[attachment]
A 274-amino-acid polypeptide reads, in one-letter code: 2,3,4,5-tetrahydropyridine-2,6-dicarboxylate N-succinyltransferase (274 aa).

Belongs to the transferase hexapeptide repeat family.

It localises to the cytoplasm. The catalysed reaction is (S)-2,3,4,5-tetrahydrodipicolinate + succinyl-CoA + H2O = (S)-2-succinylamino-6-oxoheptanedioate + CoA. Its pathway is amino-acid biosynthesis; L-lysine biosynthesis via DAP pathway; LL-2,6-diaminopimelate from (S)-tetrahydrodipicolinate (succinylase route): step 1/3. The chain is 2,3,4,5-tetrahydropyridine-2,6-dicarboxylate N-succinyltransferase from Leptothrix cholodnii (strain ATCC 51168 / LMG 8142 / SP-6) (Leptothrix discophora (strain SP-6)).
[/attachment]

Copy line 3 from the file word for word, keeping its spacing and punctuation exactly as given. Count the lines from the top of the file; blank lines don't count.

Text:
It localises to the cytoplasm. The catalysed reaction is (S)-2,3,4,5-tetrahydrodipicolinate + succinyl-CoA + H2O = (S)-2-succinylamino-6-oxoheptanedioate + CoA. Its pathway is amino-acid biosynthesis; L-lysine biosynthesis via DAP pathway; LL-2,6-diaminopimelate from (S)-tetrahydrodipicolinate (succinylase route): step 1/3. The chain is 2,3,4,5-tetrahydropyridine-2,6-dicarboxylate N-succinyltransferase from Leptothrix cholodnii (strain ATCC 51168 / LMG 8142 / SP-6) (Leptothrix discophora (strain SP-6)).